The University of New South Wales

released 08 July 2020

Newly released data from the Office of the Chief Economist shows Australia is increasing it’s contribution to global climate change.

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Global E-waste Monitor Statistics Partnership

Released 02 July 2020

The third edition of The Global E-Waste Monitor 2020 by the Global E-waste Statistics Partnership (GESP), provides comprehensive insight to address the global e-waste challenge. A record 53.6 million metric tonnes (Mt) of e-waste – discarded products with a battery or plug such as computers and mobile phones – is reported generated worldwide in 2019, up 21 per cent in five years.

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The Australia Institute

Released 02 July 2020

Fossil fuels were the worst performing sector in the ASX 300 over the last decade. $100 invested in the fossil fuel dominated S&P ASX 300 Energy index in 2010 was worth just $104 by January 2020, dropping to $51 with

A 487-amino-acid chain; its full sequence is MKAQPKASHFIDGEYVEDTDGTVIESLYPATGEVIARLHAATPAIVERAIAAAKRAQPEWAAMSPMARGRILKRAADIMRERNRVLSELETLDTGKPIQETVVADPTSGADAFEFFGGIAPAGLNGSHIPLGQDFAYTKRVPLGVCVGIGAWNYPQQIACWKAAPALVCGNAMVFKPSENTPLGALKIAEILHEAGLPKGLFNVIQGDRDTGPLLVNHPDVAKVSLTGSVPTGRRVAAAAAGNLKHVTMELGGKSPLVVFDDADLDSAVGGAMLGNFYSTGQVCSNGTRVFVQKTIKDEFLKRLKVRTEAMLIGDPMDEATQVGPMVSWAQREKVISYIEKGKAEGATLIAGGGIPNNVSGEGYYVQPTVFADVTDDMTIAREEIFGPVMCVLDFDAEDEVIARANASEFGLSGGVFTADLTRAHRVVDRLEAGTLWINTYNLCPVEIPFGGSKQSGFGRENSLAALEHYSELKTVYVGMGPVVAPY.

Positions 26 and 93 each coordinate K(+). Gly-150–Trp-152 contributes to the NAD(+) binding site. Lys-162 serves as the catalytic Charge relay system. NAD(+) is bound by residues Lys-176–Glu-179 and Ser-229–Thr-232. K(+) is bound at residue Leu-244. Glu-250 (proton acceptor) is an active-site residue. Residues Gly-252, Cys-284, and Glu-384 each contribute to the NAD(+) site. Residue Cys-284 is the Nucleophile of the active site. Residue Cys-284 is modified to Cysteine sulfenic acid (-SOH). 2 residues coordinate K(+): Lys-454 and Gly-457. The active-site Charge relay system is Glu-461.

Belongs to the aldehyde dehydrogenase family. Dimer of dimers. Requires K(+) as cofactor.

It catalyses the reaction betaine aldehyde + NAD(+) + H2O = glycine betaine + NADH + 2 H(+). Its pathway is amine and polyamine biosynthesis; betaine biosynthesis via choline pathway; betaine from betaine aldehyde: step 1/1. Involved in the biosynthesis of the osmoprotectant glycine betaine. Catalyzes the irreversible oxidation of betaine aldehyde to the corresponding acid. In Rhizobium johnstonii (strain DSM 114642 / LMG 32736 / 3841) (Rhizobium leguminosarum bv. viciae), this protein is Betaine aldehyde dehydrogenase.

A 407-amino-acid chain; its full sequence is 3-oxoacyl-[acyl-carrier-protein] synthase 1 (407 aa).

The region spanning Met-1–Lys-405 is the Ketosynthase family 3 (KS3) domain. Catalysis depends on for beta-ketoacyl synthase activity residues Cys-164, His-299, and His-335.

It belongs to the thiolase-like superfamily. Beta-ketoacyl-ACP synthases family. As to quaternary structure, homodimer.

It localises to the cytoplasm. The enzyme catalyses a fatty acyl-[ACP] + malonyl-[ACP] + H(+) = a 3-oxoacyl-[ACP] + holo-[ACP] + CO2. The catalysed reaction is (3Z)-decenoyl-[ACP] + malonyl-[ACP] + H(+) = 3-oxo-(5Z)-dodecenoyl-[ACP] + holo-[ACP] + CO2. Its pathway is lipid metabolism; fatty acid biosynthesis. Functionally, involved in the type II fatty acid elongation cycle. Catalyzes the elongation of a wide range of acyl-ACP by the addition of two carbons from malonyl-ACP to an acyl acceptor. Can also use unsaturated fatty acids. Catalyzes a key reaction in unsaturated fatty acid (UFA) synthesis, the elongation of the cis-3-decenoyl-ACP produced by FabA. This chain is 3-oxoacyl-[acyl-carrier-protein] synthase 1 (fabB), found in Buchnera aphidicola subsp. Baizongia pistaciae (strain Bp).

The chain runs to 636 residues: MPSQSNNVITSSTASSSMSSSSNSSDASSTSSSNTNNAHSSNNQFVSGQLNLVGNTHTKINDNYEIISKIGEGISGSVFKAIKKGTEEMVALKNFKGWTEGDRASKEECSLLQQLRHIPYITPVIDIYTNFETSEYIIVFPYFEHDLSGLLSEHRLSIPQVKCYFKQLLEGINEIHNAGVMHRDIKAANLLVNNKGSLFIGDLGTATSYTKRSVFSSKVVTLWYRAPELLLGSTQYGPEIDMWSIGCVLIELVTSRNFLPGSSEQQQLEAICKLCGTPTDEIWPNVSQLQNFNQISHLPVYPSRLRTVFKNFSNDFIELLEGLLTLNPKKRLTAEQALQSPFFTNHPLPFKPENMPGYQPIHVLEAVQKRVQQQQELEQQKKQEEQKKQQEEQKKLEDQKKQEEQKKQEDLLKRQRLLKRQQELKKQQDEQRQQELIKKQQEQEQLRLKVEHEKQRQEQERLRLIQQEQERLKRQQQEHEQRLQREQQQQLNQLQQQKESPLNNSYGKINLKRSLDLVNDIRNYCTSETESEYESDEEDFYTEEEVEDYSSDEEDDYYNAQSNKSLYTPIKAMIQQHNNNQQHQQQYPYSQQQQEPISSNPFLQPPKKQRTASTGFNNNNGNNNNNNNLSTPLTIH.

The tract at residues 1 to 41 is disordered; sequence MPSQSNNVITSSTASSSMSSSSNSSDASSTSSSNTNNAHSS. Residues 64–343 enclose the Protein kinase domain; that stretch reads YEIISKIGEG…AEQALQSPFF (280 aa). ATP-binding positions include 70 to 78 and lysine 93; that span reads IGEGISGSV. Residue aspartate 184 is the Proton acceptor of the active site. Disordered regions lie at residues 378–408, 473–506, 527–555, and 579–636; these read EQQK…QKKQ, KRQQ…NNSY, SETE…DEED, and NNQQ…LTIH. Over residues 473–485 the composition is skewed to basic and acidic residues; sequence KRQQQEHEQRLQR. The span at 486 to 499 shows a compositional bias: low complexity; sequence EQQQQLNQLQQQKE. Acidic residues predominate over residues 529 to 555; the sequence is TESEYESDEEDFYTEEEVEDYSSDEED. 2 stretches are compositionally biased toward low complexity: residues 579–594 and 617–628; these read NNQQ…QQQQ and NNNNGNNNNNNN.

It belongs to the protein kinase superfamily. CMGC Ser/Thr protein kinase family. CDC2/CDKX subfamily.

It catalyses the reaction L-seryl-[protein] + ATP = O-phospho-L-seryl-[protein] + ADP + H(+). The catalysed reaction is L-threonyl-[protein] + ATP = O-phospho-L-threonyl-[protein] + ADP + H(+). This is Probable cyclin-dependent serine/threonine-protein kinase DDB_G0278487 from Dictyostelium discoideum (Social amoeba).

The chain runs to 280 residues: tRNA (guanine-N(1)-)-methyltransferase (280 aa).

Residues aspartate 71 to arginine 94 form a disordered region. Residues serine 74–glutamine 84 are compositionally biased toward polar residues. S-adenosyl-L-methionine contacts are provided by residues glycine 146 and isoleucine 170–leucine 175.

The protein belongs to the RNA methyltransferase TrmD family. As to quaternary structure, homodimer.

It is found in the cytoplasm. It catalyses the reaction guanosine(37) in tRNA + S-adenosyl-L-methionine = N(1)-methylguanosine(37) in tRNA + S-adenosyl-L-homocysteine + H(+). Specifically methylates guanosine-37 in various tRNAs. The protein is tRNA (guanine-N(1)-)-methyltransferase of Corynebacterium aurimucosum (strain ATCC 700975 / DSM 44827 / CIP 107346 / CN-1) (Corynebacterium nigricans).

COVID. $100 in the wider market peaked at $237, falling to $169 with COVID. Excluding fossil fuels from a portfolio of the ASX 300 would have increased returns by 8.6% over the decade.

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William F. Lamb, Giulio Mattioli , Sebastian Levi , J. Timmons Roberts , Stuart Capstick, Felix Creutzig , Jan C. Minx , Finn Müller-Hansen , Trevor Culhane and Julia K. Steinberger

Published 01 July 2020 (Cambridge University Press)

‘Discourses of climate delay’ pervade current debates on climate action. These discourses accept the existence of climate change, but justify inaction or inadequate efforts. In contemporary discussions on what actions should be taken, by whom and how fast, proponents of climate delay would argue for minimal action or action taken by others. They focus attention on the negative social effects of climate policies and raise doubt that mitigation is possible. Here, we outline the common features of climate delay discourses and provide a guide to identifying them.

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New South Wales. Parliament. Legislative Council. Portfolio Committee No. 7 – Planning and Environment

released 30 June 2020

This inquiry was established because of significant concern in the community about the future of Australia’s most loved animal, the koala. Even before the devastating 2019-2020 bushfires it was clear that the koala in NSW, already a threatened species, was in significant trouble, with the committee finding that the official government estimate of 36,000 koalas contained in the NSW Koala Strategy is outdated and unreliable.

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